By Eugene Robinson
Friday, September 30, 2005; Page A19
What's the difference between the Republican Party then and the
Republican Party now ? Here's an illustration: Richard Nixon was the
president who established the Environmental Protection Agency.
Tom "The Hammer" DeLay is the congressman who called the EPA a latter-
So pardon me for going way beyond schadenfreude to outright giddiness
at the prospect that the Hammer will finally get nailed.
It may be too much to hope that the former House majority leader --
and how good it feels to write "former" -- will actually be convicted
and do jail time. The indictment for criminal conspiracy returned by
a Texas grand jury on Wednesday is for alleged campaign finance
violations that are the rough equivalent of money laundering, which
is not the easiest crime to prove in court.
But DeLay's problems are bigger than Texas. His golf-buddy
relationship with Jack Abramoff, a fat-cat lobbyist under federal
indictment, will face months of scrutiny. DeLay's resignation from
the House leadership is supposed to be temporary, but Republicans
ignored his wishes and picked a strong successor who could serve out
the rest of this Congress if necessary. Clearly they believe their
former leader will be distracted for some time.
Which makes me feel like it's morning again in America.
DeLay, because he's such a ruthlessly effective bully, has been as
responsible as anyone for pushing his party to the end of the
political spectrum previously reserved for the anti-everything, loony-
bin far right. His comeuppance is an occasion to remind ourselves
just what a long, strange trip it's been.
There was a time when the conservative movement in this country was
the preserve of principled eccentrics such as Barry Goldwater. These
days Goldwater would be thought of as a libertarian more than
anything else, a firm believer that what people really needed was a
good leaving-alone. In his prime, he occupied fringe territory that
was light-years from the mainstream.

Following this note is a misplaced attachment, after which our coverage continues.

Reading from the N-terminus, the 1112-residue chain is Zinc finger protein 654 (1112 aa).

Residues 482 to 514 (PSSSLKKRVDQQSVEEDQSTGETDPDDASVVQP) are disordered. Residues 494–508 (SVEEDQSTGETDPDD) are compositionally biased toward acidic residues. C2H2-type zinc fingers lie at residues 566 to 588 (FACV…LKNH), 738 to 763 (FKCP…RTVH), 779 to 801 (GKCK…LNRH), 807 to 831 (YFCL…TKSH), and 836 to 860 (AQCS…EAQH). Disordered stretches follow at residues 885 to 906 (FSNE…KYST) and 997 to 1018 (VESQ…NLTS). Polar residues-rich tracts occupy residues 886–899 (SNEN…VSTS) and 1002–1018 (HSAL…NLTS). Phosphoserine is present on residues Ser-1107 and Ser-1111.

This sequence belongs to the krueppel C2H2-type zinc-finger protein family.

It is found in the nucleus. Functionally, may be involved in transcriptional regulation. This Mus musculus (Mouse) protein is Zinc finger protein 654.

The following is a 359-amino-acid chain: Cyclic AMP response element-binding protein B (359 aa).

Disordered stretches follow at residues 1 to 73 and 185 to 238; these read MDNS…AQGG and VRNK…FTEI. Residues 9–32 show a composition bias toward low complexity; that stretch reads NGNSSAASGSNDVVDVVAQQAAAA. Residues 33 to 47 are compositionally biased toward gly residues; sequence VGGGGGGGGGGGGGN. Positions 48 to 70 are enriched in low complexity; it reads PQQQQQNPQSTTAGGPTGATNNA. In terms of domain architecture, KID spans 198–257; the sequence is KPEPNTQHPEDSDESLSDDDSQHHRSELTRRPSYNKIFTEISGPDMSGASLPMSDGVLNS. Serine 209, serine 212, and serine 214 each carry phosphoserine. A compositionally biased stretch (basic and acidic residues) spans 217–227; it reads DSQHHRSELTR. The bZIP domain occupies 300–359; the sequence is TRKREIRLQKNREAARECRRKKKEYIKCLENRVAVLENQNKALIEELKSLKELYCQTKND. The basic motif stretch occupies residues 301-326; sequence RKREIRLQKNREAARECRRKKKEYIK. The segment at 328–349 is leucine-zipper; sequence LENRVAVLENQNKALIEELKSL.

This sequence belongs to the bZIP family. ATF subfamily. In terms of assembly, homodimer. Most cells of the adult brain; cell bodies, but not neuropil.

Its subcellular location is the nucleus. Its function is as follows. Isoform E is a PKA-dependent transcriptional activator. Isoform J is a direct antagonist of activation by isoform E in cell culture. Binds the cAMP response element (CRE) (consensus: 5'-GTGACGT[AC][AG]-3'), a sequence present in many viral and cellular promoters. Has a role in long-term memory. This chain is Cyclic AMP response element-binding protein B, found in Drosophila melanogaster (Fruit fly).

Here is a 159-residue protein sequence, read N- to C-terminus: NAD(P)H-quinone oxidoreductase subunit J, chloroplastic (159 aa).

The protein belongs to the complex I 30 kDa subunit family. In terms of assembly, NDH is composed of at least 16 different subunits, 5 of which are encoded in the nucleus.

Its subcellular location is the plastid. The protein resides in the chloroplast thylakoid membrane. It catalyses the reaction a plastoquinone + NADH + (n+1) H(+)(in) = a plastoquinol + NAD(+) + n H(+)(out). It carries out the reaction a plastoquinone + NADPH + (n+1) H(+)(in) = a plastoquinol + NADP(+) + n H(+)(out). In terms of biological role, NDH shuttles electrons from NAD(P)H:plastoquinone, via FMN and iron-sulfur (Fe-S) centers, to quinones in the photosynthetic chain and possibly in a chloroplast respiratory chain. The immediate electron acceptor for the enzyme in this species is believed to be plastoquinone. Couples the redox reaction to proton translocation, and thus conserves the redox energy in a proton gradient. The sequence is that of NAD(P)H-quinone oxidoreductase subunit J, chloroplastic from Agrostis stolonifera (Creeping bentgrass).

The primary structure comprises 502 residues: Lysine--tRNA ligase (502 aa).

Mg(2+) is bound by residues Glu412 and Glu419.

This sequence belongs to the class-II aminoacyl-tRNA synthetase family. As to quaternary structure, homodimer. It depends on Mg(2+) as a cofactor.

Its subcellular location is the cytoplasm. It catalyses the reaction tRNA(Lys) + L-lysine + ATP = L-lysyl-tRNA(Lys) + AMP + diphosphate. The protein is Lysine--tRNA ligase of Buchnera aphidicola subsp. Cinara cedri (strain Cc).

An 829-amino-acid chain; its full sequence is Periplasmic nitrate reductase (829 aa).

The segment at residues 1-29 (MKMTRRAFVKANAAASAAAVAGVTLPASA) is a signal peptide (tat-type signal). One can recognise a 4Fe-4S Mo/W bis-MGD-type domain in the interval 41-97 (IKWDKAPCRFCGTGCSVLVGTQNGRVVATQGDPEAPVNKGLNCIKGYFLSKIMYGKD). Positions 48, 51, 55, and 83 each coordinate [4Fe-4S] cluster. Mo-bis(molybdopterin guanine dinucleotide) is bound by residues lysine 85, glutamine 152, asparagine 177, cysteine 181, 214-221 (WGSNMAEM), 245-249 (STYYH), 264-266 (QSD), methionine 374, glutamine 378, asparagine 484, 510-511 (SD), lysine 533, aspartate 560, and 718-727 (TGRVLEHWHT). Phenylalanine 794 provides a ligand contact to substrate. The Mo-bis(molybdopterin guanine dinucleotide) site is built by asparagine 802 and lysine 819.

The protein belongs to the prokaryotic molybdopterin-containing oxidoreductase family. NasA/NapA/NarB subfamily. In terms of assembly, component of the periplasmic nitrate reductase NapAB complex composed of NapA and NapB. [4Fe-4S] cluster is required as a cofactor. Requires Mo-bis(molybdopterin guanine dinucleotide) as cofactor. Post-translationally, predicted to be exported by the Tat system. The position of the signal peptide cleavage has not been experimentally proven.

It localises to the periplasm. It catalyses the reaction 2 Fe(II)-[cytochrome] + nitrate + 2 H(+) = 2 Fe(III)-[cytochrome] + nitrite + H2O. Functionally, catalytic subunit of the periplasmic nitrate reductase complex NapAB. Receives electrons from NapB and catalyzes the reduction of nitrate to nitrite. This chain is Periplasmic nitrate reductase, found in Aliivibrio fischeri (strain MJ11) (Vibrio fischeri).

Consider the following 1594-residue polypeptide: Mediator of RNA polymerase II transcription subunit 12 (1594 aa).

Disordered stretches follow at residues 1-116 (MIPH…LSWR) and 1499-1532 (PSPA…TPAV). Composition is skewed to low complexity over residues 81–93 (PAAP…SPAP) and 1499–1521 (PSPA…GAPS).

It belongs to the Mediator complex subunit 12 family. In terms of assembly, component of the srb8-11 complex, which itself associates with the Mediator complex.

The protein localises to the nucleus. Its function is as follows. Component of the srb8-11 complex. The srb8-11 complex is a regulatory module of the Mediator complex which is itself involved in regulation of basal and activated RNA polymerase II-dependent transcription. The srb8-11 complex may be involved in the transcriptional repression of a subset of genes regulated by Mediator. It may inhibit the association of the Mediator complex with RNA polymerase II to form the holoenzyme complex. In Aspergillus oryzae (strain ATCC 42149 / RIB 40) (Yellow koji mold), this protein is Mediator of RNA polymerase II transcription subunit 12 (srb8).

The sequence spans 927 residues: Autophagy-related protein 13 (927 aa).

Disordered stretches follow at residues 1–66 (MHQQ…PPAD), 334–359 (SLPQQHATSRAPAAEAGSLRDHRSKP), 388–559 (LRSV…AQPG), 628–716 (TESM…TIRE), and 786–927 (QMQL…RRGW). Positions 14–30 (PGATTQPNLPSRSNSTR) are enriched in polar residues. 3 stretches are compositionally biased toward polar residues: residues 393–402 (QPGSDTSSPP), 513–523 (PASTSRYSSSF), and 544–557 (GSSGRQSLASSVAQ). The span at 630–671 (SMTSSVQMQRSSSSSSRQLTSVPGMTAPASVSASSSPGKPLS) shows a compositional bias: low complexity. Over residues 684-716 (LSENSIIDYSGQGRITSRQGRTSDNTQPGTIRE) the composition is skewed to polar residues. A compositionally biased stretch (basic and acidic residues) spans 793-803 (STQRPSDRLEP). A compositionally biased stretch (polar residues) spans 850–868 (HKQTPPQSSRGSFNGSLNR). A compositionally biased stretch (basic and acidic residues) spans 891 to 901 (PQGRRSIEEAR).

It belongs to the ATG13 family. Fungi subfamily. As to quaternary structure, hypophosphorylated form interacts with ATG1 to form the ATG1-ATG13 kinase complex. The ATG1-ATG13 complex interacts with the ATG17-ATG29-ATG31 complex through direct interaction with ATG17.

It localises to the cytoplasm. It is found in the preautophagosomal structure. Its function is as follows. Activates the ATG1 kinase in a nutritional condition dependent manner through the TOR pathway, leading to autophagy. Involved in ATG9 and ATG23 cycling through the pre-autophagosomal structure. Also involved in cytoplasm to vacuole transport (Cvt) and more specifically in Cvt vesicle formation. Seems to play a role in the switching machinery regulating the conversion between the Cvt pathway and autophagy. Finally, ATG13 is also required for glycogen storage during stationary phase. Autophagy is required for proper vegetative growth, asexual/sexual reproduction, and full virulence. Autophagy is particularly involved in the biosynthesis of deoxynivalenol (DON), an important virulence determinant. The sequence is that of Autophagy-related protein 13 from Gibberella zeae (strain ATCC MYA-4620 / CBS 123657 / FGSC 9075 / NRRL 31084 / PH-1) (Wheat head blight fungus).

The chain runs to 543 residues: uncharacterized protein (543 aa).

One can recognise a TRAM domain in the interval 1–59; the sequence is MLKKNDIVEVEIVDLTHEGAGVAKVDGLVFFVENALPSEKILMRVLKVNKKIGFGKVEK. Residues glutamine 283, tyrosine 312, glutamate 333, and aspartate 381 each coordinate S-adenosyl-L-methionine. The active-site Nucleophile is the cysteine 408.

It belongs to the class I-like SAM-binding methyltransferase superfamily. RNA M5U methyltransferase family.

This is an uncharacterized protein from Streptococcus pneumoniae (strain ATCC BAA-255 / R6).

Ronald Reagan changed everything, shifting the nation's center of
gravity to the right. In retrospect, whatever you thought of Reagan's
policies -- and I didn't like them -- the man at least had a certain
generosity of spirit. His idea of the black experience in America may
have been Sammy Davis Jr.'s career, his views of women may have been
antediluvian and his impression of gay people may have come
exclusively from dining with Nancy's friends, but at least he had
some experience of people unlike himself and an appreciation of their
The crowd now in control of Washington, thanks in part to DeLay's
undeniable skills, could best be described as Reagan's illegitimate
Theirs is a greedy, small-minded conservatism. In their policies,
they seek not to improve government, and certainly not to shrink it,
but to ruin it -- to starve the regulatory agencies with tax cuts,
then spend so wildly on pork that there's nothing left to pay for
actual government work such as, say, preparing for a hurricane.
The Republican Party's "small government" rhetoric is hilarious, but
while you're laughing, keep a grip on your wallet. Since 2000, the
number of registered lobbyists in Washington has more than doubled,
to an astonishing 34,750. That's a lot of mouths at the trough.
DeLay and Co. don't just want to bankrupt the government, they want
to force the whole country to conform to their "moral" prescriptions.
On private matters such as abortion, homosexuality, religion, even
end-of-life decisions, they demand that all of us do as they say.
When it comes to the millions who lack health insurance, though, or
to persistent poverty in the inner cities -- well, those problems are
for individuals and "faith-based" institutions to grapple with as
best they can.
DeLay was clever enough to see that if a few more safe GOP seats
could be engineered in Texas, Democrats would need a tidal wave of
votes to regain control. The political action committee he formed to
get these seats redistricted into existence, Texans for a Republican
Majority, came under the scrutiny of the Travis County district
attorney, Ronnie Earle, and that scrutiny led to DeLay's indictment.
I like the irony that DeLay may end up a victim of hubris -- that his
downfall may result from his efforts to perpetuate his awful legacy.
But if it comes from the Abramoff probe or somewhere else, I won't
complain. He doesn't even have to go to jail; he can just go back to
killing bugs in Houston. Just as long as he goes. This will be a
better country when that "former" in front of his title is permanent.